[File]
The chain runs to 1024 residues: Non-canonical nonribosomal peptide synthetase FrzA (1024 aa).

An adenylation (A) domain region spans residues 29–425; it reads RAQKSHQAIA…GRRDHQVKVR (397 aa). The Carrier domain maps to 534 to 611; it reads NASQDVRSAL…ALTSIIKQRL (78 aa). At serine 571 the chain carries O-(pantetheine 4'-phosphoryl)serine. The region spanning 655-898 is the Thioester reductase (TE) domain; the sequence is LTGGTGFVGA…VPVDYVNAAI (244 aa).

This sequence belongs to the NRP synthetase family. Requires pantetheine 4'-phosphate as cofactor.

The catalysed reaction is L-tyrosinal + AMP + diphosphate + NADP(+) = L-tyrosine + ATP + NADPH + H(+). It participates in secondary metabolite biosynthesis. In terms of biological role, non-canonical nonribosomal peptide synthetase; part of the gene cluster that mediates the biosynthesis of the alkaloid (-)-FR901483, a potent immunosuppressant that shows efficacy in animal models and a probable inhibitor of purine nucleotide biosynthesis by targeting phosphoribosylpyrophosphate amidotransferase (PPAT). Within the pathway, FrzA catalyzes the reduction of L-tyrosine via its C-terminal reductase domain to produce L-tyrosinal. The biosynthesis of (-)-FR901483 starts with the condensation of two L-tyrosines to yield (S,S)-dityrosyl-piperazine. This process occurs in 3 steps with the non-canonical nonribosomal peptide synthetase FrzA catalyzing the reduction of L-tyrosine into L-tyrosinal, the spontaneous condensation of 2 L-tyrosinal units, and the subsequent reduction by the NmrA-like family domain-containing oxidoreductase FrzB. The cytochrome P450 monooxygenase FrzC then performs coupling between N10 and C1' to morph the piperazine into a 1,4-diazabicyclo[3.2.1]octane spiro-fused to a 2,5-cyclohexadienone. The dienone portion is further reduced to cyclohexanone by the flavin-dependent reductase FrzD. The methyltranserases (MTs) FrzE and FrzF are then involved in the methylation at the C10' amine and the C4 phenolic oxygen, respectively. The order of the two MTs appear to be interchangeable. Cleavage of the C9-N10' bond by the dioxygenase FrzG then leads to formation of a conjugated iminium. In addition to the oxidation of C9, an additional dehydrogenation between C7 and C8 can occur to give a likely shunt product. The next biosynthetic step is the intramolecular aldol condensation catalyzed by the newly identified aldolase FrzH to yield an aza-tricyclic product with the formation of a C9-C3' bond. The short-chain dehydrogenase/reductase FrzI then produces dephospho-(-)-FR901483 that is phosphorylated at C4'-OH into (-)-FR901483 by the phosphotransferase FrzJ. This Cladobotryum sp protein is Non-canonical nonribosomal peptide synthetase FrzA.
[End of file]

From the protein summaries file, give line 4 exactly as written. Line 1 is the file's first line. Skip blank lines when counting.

The catalysed reaction is L-tyrosinal + AMP + diphosphate + NADP(+) = L-tyrosine + ATP + NADPH + H(+). It participates in secondary metabolite biosynthesis. In terms of biological role, non-canonical nonribosomal peptide synthetase; part of the gene cluster that mediates the biosynthesis of the alkaloid (-)-FR901483, a potent immunosuppressant that shows efficacy in animal models and a probable inhibitor of purine nucleotide biosynthesis by targeting phosphoribosylpyrophosphate amidotransferase (PPAT). Within the pathway, FrzA catalyzes the reduction of L-tyrosine via its C-terminal reductase domain to produce L-tyrosinal. The biosynthesis of (-)-FR901483 starts with the condensation of two L-tyrosines to yield (S,S)-dityrosyl-piperazine. This process occurs in 3 steps with the non-canonical nonribosomal peptide synthetase FrzA catalyzing the reduction of L-tyrosine into L-tyrosinal, the spontaneous condensation of 2 L-tyrosinal units, and the subsequent reduction by the NmrA-like family domain-containing oxidoreductase FrzB. The cytochrome P450 monooxygenase FrzC then performs coupling between N10 and C1' to morph the piperazine into a 1,4-diazabicyclo[3.2.1]octane spiro-fused to a 2,5-cyclohexadienone. The dienone portion is further reduced to cyclohexanone by the flavin-dependent reductase FrzD. The methyltranserases (MTs) FrzE and FrzF are then involved in the methylation at the C10' amine and the C4 phenolic oxygen, respectively. The order of the two MTs appear to be interchangeable. Cleavage of the C9-N10' bond by the dioxygenase FrzG then leads to formation of a conjugated iminium. In addition to the oxidation of C9, an additional dehydrogenation between C7 and C8 can occur to give a likely shunt product. The next biosynthetic step is the intramolecular aldol condensation catalyzed by the newly identified aldolase FrzH to yield an aza-tricyclic product with the formation of a C9-C3' bond. The short-chain dehydrogenase/reductase FrzI then produces dephospho-(-)-FR901483 that is phosphorylated at C4'-OH into (-)-FR901483 by the phosphotransferase FrzJ. This Cladobotryum sp protein is Non-canonical nonribosomal peptide synthetase FrzA.